First of all, nerdy-girl fist-pumps to you for taking the top job.
Now, housing affordability.
You say you’re “open minded to seeking advice” on how to make housing more affordable.
Great. Here’s my 10-point plan to address both the supply and demand sides of the problem:
- Advocate in favour of scrapping negative gearing
Sure, it’s a federal tax, but you can be a powerful voice for change. Mike Baird stuck his neck out on the GST. Now it’s your turn. Remember, a conservative government in the UK just introduced a new maximum tax discount for negative gearing. It can be done.
- Advocate for all savings to be taxed the same
Instead of a random 50 per cent tax concession on capital gains made from property and shares, we should tax all forms of saving at a uniform rate. This would reduce the incentive for investors to pile into property. Also, it’s just unfair that many first homebuyers have their money sitting in bank deposits, with any interest earned slugged at their full marginal tax rate. Former federal Treasury Secretary Ken Henry suggested a tax discount of 40 per cent should apply to all income or capital gains from all savings vehicles.
- Advocate taxing the family home
You’re gonna love this one! He didn’t say it, but Henry’s reasoning also implies increases in the value of the family home should also be taxed at the same rate. Why should homeowners get a free-ride from rising house prices when workers get taxed on their income from hard work? While we’re at it, the value of the family home, above appropriate thresholds for different areas, should also be included in the assets test for the age pension. You’re welcome.
- Relocate parliament to Parramatta
You heard me. Get government out of the city. Heard of teleconferencing? There is no need for bureaucrats to crowd into the CBD every day. The further politicians are kept from business interests in this state, the better. If we’re going to stop people clinging to the harbour and rapid inner-city home price growth, we need more decentralisation of jobs. You’ll also need to fix traffic congestion too, while you’re at it.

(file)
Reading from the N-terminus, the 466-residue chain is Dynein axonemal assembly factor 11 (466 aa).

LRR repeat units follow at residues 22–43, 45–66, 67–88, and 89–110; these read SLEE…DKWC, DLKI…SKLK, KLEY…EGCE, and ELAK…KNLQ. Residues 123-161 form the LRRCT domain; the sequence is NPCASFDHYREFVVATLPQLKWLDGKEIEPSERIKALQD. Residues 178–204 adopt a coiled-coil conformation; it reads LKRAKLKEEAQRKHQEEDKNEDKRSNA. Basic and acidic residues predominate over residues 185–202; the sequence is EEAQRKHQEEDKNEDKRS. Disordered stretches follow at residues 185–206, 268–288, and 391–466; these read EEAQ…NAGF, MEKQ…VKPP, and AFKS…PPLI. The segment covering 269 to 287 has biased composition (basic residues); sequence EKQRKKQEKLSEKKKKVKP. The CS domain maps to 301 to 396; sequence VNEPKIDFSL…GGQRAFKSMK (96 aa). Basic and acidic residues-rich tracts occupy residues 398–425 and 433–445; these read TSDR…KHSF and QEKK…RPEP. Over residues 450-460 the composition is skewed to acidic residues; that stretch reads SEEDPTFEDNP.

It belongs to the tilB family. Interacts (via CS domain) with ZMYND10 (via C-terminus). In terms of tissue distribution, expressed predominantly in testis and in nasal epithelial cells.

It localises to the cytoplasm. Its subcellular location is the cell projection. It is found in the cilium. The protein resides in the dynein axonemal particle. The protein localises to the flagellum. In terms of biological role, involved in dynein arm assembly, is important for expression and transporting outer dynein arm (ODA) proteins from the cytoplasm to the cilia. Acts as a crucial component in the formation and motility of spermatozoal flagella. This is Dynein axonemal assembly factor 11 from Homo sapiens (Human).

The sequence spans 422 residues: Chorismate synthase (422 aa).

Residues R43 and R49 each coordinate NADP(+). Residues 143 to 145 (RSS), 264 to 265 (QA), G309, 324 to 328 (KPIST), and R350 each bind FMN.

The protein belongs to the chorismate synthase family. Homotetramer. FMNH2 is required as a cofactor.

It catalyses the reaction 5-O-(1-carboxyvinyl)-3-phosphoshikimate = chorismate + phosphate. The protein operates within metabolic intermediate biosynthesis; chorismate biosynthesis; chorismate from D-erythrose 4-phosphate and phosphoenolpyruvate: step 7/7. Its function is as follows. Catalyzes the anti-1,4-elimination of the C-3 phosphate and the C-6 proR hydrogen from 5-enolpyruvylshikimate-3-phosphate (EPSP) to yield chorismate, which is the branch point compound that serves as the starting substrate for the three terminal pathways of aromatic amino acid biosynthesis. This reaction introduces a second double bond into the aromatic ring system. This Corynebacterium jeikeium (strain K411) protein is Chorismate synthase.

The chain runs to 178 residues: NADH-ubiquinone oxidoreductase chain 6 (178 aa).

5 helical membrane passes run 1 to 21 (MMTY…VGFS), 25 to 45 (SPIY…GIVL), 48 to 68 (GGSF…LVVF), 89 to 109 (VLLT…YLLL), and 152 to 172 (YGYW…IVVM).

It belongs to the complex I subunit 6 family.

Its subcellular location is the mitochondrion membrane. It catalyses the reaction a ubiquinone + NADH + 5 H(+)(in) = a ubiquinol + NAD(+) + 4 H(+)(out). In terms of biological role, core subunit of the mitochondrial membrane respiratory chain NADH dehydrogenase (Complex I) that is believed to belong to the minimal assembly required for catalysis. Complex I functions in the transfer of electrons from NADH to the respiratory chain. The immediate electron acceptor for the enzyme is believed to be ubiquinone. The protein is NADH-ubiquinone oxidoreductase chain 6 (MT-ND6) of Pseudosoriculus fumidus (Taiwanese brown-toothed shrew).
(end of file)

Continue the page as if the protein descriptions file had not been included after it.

- Axe stamp duty and introduce a land tax
Pretty much every economist agrees taxing land is the most efficient and stable form of taxation. It’s hard to avoid paying the tax – they know where you live. They also agree that stamp duty is pretty much the worst form of tax – it discourages people from moving. Replacing stamp duty with a broad based land tax on all owner occupied housing, with certain thresholds, would provide more incentives for efficient land use, including more subdivision and older people downsizing.
- Ease the land tax burden for large landlords
While you’re at it, restructure the land tax regime so that large scale landlords get a tax-free threshold per dwelling they lease out. Currently they are assessed on the total value of their portfolio, and only get the value of one tax free threshold. This discourages bigger, more professional, landlords from servicing the rental market, arguably providing greater security and amenity for renters.
- Don’t boost first home buyer grants
There are already calls for you to extend greater subsidies to first home buyers, by either reinstating first home buyer grants for purchasers of established properties or by increasing the threshold for stamp duty concessions. Stop. Don’t take the easy route. Anything you do to put money in the pockets of buyers, without increasing supply, will only be used to bid up prices. Grants for home sellers, more like.
- Slug foreigners
You’ve already introduced a new tax on foreigners who purchase property in NSW. Make it bigger.
- Get on board ScoMo’s plan
Treasurer Scott Morrison flew to London this week to, among other things, see if a highly successful UK model for boosting the provision of affordable rental housing can be replicated here. The British Housing Finance Corporation helps providers of affordable housing to band together to access cheaper and longer term debt for the construction of new homes. It’s a great idea and well worth exploring.
- Explore ‘value capture’
To the extent that existing homeowners would benefit from new infrastructure to their area increasing their land values, they should be taxed on that increase in value. Again, there should be no unfair windfalls when it comes to property ownership. Revenue raised can be used to fund the projects themselves and not front-loaded as additional costs for new housing developers – costs which are only passed onto buyers.
- Gag NIMBYs
Don’t actually hurt anyone, but certainly deny them as much oxygen as possible. Overhaul planning rules to make planning approval processes more transparent, quicker and harder for NIMBYs to make vexatious claims. Anyone lucky enough to live in the most beautiful city in the world must be prepared to share.
Look, Gladys, I assume this is all very helpful for you. Feel free to cut out this article and stick it wherever you deem appropriate.
You did ask, though.